Finding a resolution

Daniel Hutchinson
From The Hutch

I’m always a little bit optimistic about my New Year resolutions.

I figure if you aim extremely high, then chances are when you come plummeting back to Earth, at least you might be halfway up the mountain.

When I was 17, I told my sister I was going to own an airline and be well on my way to becoming a billionaire by the time I was 20.

That proved to be optimistic, but I did take a couple of flying lessons at the Tauranga Aero Club that year and reckon I could land a plane if I really had to. I’m always hopeful the airline steward will pop their head out of the pilot’s cabin and ask if anyone has any flying experience.

A few years later, in Christchurch, I attempted to enter the cut-throat business of sheepskin slipper making. I purchased a set of templates, an industrial cup seaming machine and about 30 suede sheepskins in tan, blue and pink.

It turns out sheepskin slipper making is not the massively profitable business I thought it would be. I eventually sold the cup seamer to a guy who services the machines at Lane Walker Rudkins.

I had enough sheepskins to make insoles for years afterwards and even went to an f-themed party at a mate’s rugby club dressed as a fur ball.

There are many different approaches to New Year resolutions. Some people just call them “goals” and turn their noses up at once-a-year resolutions. We should have short term, medium term and long term goals.

That seems like a lot of planning and if pressed on the issue right now I would probably just say my long term goal is to live in a granny flat and play X-Box all day, using my pension to buy vodka and snacks. The medium-term goal is to live long enough to actually do this and my short term goal is to finish all the Christmas leftovers.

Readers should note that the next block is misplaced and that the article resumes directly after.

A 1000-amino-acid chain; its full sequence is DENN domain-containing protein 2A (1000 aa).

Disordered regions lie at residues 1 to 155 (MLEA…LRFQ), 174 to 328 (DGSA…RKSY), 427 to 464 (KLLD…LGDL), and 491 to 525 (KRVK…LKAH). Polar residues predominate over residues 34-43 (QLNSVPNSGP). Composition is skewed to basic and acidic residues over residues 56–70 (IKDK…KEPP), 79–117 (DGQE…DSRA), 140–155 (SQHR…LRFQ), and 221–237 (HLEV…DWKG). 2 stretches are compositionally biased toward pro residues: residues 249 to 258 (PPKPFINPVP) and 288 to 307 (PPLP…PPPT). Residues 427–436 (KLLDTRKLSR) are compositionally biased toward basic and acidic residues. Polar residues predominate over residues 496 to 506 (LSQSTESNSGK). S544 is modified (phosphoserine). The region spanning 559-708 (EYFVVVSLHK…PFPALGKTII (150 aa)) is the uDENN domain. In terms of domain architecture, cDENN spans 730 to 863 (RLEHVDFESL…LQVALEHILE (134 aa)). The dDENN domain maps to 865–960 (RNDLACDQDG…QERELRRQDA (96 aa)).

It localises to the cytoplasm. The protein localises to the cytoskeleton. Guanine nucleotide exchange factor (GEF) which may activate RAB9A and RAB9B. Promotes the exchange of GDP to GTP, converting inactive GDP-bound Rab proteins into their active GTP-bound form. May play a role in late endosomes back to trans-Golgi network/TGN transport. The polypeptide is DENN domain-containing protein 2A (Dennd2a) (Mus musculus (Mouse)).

Low-ball it

A very popular approach to New Year resolutions is to set the bar really low. For example, if you have a lot of things you want to achieve, start your list like this:

Get up

Brew the coffee

Make a list

That way, you have already achieved three things before you even finish your list.

Pretty much all of my to-do lists start with ‘make a list’.

Personally, I think New Year resolutions should be much grander than just goal setting though. The sort of thing that turns a granny flat into a penthouse apartment at The Mount.

My high school motto was Sapientia Carior Auro. This means ‘Wisdom is more precious than Gold’, and ‘No choice but success’.

That seems like too few words for all of those meanings but I didn’t study Latin, so who knows?

Money isn’t everything

Anyway, that brings me to the next kind of resolution which is all about being more altruistic and selfless, rather than focussing on materialistic goals.

That doesn’t mean you can’t do well financially by making people happy and a case in point for this is Dwayne Johnson. He was on Time Magazine’s top 100 most influential people list this year and this is what they wrote about him: “He is the true embodiment of the idea that people may forget what you said, people may forget what you did, but people will never forget how you made them feel. Dwayne always makes sure people feel their best when he is around.”

I’m pretty sure I’ve got the first part of that sewn up already so really it’s just a matter of working on the being nice part.

Having Googled that extensively, it actually turns out that nice people don’t achieve as much as un-nice people.

Being hard-nosed and single-minded is apparently far more effective and those who make the biggest transformations to society don’t mind upsetting a few apple carts to achieve it.

A revolution resolution

So that leads us to the bad-ass resolution. The kind of resolution that democratically elected leaders, dictators, tyrants and martyrs all have in common. The change-the-world resolution.

Revolutions require resolutions and that’s why people like Nelson Mandela and Napoleon Bonaparte had such an impact. Their New Year resolutions must have been truly remarkable.

Of course a lot of people set out to change the world, aiming for the summit but landing head-first all over the mountain. These potential dictators and aspiring world leaders can be found on various committees and boards in the community.

Finally, the last resolution that springs to mind is the retrospective resolution. This is where you wait until the end of the year, pick something you did during the year, and call that your resolution.

Therefore, my 2019 resolution is to wish you all a very happy and successful 2020, no matter what it is you decide to do.

daniel@thesun.co.nz



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